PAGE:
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There is so much educational, learning and EdTech research out there it can be difficult to keep up. This overwhelm, unfortunately, leads to a situation where many intriguing outcomes do not receive the attention (or scrutiny) they deserve towards improving the education sector.

In this first delivery, we’ve gathered some of the hottest ideas that EdTech instructors, designers, administrators and developers might find worth trying in their everyday practice. The following is a list of reviews, which means these articles gather and analyze existing research rather than produce their own raw results.

If you have ideas, questions, suggestions or stories, we would love to know them! Please leave us a comment below.

Try this: adapt and combine tech-adapted methodologies in your mathematics teaching

Lishon-Savarino, 2016. Systematic Review of Online Developmental Mathematics Adaptive Learning Technology Intervention Investigation. Nova Southeastern University Dissertation (Paywalled).

This research looks to find out how adaptive learning technologies have been implemented into post-secondary mathematics. While only an exploratory research, it suggests a strong correlation between an in-depth strategy and design phase, with outcomes by implementation of adaptive technology. Combinations of methodologies seem to be promising and will be the subject of further research.

Try this: evaluate Moodle from a stakeholder engagement standpoint

Heathcote and Palmer, 2016. Designing a Review of the Learning Management SystemProceedings from ASCILITE Adelaide 2016 (PDF).

To complement traditional “functional” evaluations of an LMS, this research broadens the set of goals attained to an LMS implementation in a university context. When users gain some experience of EdTech for lifelong learning, their expectations about an LMS change. Since this fact is not often recognized, these expectations tend to stay unmet. This research introduces a “stakeholder engagement” level ―with a Use Cases component― to an LMS procurement evaluation, which, they argue, provides a longer term view focused on strategic value rather than standard matrix functionality scoring.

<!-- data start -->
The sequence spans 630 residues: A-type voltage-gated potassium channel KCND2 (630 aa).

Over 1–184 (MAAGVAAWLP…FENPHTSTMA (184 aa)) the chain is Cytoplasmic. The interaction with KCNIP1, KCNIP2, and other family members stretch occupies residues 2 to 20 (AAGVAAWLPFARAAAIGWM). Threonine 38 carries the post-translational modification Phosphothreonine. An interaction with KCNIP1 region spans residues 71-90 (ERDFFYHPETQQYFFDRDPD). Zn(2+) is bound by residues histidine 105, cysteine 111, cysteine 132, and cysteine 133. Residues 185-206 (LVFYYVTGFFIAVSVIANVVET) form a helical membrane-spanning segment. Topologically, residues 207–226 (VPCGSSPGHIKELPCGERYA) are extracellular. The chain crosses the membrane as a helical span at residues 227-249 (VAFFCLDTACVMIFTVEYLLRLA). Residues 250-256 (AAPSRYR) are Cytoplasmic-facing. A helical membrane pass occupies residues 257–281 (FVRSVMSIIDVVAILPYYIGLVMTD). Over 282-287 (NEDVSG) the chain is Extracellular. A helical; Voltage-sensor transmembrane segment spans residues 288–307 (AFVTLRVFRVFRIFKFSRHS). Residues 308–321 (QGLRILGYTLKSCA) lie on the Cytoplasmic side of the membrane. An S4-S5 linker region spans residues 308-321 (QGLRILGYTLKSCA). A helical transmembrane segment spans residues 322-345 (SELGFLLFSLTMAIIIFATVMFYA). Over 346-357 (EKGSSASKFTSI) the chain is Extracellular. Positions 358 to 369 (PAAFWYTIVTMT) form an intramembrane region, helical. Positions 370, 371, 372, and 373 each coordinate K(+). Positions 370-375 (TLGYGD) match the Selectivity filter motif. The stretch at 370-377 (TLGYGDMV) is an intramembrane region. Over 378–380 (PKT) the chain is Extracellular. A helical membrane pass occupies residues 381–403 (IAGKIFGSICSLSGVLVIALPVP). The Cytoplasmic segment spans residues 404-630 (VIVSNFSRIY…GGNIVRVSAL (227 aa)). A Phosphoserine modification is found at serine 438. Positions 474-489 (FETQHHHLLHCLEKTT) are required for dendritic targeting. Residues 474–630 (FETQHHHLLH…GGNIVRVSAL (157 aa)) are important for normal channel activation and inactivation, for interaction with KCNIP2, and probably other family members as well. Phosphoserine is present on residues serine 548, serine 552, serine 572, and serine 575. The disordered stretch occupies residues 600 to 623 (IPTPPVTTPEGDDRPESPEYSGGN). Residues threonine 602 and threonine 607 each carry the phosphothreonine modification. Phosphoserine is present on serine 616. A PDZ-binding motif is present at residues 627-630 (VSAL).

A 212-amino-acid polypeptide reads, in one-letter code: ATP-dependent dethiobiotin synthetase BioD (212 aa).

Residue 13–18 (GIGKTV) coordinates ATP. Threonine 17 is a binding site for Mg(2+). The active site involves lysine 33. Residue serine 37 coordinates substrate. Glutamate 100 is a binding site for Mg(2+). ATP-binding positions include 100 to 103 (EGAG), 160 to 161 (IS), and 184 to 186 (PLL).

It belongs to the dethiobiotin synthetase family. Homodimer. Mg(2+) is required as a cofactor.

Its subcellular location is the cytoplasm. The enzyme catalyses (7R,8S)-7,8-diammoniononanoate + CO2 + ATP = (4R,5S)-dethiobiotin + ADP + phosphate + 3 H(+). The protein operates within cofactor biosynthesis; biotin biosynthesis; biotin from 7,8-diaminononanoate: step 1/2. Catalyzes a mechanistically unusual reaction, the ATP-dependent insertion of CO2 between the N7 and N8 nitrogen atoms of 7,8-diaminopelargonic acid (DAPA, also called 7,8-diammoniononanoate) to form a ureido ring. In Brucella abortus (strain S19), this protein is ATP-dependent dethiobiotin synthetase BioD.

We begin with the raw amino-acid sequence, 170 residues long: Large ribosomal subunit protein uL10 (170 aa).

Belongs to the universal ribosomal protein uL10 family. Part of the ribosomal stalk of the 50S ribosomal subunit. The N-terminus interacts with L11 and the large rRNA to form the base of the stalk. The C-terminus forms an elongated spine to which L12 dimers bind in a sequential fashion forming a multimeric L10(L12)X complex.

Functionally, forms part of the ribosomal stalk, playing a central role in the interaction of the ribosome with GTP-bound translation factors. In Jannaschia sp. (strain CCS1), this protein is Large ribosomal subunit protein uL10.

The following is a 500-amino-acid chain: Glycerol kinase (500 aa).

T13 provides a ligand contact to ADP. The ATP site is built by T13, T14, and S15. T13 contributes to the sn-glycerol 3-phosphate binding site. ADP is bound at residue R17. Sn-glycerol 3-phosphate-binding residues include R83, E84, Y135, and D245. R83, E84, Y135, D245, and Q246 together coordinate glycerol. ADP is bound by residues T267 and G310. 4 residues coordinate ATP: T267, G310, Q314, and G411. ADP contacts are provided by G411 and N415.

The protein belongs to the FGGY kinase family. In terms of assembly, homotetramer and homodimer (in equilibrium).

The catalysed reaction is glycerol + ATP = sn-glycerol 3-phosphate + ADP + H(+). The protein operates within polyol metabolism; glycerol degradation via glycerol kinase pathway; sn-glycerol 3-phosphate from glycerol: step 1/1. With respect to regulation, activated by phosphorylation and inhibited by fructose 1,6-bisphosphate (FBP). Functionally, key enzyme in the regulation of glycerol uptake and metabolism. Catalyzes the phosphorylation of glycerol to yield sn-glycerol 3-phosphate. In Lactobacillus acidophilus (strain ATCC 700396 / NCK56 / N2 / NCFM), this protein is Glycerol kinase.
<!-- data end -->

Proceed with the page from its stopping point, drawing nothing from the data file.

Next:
Try this: update your learning IT management priorities

Toperesu and Van Belle, 2016. Mobile Learning Management Issues in Higher Education: A Retrospective and Prospective Review. Proceedings of the 5th International Conference on M4D Mobile Communication Technology for Development, (PDF, page 51).

What are the IT management issues arising from the increase of mobile learning, and its corresponding pedagogical shifts, in the developing world’s classrooms? These South Africa-based research tracks concerns and strategies taken up by IT administrators in the past three years. Security and privacy have jumped to the forefront of concerns, while the opposite is true for “Student Success Technologies”. It proposes a role for IT staff as “EdTech optimizers”.

Try this: be mindful of your students’ personality in the design and management of your course

Khatibi and Khormaei, 2016. Learning and Personality: A Review. Journal of Educational and Management Studies, Vol. 6, No. 4 (PDF).